Doubt Me! My Dim Companion!
Why, God, would be content
With but a fraction of the Life—
Poured thee, without a stint—
The whole of me—forever—
What more the Woman can,
Say quick, that I may dower thee
With last Delight I own!
It cannot be my Spirit—
For that was thine, before—
I ceded all of Dust I knew—
What Opulence the more
Had I—a freckled Maiden,
Whose farthest of Degree,
Was—that she might—
Some distant Heaven,
Dwell timidly, with thee!
Sift her, from Brow to Barefoot!
Strain till your last Surmise—
Drop, like a Tapestry, away,
Before the Fire's Eyes—
Winnow her finest fondness—
But hallow just the snow
Intact, in Everlasting flake—
Oh, Caviler, for you!
F332 (1862) 275
This love poem is a spirited response to a lover (or at least a man the poet loves) who has questioned her devotion. The poem is a naked declaration of complete, unstinting love.
The first two lines establish the tone: two exclamation marks punctuate the first line, while the fervent interjection, “God,” intensifies the emotion. The “Companion” must indeed be “Dim” if he doubts her. The rest of the poem elaborates on why.
|A gallant cavalier--who hopefully hasn't|
caviled about his lady's devotion!
“God” serves double duty here. On first glance it is the aforementioned interjection—after all, it is set apart by commas and follows “Why” naturally enough. But then we notice that “God” must be the subject of “would be content” and we see the second and more significant meaning. God would be content if she only dedicated to him a fraction of what she gives the lover. She pours herself into her Companion “forever” “without a stint.” I don’t think you can claim a greater degree of love than that!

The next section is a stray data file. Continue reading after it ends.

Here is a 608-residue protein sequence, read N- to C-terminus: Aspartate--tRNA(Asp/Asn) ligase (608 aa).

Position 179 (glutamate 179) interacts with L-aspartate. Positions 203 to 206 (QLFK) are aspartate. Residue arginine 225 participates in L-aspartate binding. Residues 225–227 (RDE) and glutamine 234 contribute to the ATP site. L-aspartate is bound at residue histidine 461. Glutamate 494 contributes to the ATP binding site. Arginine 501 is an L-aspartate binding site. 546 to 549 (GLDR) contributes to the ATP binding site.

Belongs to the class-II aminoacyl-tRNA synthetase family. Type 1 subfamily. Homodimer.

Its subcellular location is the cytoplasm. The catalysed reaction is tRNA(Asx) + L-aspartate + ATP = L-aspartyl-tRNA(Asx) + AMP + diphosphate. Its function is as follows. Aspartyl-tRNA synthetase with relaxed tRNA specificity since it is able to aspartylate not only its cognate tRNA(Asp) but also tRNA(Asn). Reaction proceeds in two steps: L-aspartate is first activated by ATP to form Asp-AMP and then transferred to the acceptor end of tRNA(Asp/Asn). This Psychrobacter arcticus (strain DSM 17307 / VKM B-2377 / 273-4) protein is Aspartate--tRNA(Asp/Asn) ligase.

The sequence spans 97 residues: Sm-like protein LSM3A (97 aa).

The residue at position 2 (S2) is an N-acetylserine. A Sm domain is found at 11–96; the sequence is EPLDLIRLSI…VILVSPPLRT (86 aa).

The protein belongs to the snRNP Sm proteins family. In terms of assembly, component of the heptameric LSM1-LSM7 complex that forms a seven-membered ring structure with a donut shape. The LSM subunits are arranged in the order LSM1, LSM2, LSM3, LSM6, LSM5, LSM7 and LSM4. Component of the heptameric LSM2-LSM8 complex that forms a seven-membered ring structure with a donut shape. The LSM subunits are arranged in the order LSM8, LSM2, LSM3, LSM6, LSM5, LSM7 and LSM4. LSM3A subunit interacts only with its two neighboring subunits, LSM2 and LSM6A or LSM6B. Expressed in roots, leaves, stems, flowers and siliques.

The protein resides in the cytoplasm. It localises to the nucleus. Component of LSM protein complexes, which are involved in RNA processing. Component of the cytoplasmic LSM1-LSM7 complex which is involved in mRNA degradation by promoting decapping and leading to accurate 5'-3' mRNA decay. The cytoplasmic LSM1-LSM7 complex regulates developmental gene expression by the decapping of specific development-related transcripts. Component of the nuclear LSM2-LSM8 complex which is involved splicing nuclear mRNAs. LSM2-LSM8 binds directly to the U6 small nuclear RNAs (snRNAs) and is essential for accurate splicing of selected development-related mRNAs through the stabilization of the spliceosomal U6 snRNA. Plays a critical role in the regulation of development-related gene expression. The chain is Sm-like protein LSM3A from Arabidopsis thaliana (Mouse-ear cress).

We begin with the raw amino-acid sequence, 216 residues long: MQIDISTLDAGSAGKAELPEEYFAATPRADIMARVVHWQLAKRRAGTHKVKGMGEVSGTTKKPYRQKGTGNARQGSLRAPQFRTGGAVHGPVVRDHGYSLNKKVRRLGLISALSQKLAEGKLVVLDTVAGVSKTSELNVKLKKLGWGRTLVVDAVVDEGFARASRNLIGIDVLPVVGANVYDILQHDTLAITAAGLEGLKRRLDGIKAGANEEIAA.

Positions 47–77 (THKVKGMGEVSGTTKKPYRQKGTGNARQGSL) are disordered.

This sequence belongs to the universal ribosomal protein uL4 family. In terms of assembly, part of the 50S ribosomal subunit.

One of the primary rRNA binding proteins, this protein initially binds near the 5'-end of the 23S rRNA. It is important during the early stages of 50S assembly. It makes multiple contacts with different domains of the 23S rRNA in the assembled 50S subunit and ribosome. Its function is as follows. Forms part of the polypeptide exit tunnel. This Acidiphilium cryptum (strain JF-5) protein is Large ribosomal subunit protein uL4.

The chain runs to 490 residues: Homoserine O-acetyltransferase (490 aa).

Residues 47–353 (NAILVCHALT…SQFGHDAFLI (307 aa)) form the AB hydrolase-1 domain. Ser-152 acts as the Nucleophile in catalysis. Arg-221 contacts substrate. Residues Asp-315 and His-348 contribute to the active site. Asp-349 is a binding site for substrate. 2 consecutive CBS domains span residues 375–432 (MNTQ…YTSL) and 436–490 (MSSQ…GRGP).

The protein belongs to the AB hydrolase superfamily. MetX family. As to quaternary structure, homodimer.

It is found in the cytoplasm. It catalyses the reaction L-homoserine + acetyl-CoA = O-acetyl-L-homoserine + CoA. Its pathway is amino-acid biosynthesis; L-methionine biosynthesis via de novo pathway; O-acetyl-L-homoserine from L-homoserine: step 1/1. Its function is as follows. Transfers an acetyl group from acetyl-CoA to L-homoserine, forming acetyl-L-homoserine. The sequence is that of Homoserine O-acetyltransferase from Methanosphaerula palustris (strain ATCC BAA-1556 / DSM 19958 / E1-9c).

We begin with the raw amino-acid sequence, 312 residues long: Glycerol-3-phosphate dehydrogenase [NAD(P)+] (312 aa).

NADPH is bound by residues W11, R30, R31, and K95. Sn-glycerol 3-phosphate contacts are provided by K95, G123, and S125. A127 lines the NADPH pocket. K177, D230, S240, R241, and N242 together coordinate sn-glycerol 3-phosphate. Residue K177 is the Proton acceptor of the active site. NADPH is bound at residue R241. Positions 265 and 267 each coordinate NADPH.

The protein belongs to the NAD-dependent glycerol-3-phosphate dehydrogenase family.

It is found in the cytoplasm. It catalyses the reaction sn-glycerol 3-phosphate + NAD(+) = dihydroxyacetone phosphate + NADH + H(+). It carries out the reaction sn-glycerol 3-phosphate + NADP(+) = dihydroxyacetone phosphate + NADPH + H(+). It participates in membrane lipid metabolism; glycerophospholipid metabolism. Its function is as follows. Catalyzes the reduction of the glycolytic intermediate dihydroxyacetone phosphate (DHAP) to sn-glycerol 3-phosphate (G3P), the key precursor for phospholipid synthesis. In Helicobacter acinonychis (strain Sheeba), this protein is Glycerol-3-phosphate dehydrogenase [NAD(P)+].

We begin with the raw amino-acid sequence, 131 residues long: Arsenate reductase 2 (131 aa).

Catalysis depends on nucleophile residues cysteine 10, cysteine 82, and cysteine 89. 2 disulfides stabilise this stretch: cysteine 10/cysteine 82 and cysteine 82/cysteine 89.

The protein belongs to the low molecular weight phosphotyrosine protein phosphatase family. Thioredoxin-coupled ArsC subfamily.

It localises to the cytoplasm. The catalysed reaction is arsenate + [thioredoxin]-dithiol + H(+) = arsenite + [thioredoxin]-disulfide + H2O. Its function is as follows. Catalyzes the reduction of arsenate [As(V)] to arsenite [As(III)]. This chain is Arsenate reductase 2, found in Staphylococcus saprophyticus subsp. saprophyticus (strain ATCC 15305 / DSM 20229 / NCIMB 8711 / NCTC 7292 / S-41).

Dickinson makes another clever doubling of meaning with “Caviler.” By itself it would mean someone who is objecting to something unimportant or nonexistent. That would be the Companion who seems to be doubting her. But when we read “Caviler,” a made-up word, we tend to see “Cavalier”—a knightly and gallant gentleman. Such a man would surely never cavil over something so precious as a woman’s love! Clever little dig, indeed!
But she does defend her self. The implied cavil number one, that she hasn’t given enough of herself, she proves false. Cavil number two in the second stanza involves her “Spirit”—and by this I think she means her heart and soul (and the Emily Dickinson Lexicon agrees with me). She gave her spirit before she gave all of her body—“all of Dust I knew.” Some readers might see this as a suggestion that she and he were actual lovers, but the last few lines make it clear she “merely” means that she belongs to him now, body and soul. She doesn’t have any other “Opulence” to give, since she (so modestly) is only “a freckled Maiden” whose wildest hopes were only that she might join him (“timidly”!) in some “distant Heaven.” The “freckled,” “timidly,” and “distant” all suggest humility but the overall teasing-yet-passionate tone of the poem belie that. This is a bold and confident woman talking.
My favorite line: “Sift her, from Brow to Barefoot!” She here gives permission for the Companion to examine her devotion at the most granular level—like sifting flour, or winnowing the wheat. If he strains to find a lack in her love, he will only find his doubts burning away like a tapestry in a fire.
The poet only makes one reservation: respect “the snow” as if it were holy; keep it “Intact, in Everlasting flake.” And why? So that the Caviler / Cavilier might have it himself! Her “snow” suggests both virginity as well creativity (“snow” implying in this case both the creative spirit and the pages of poetry that result). She’ll yield to him her body and her Muse.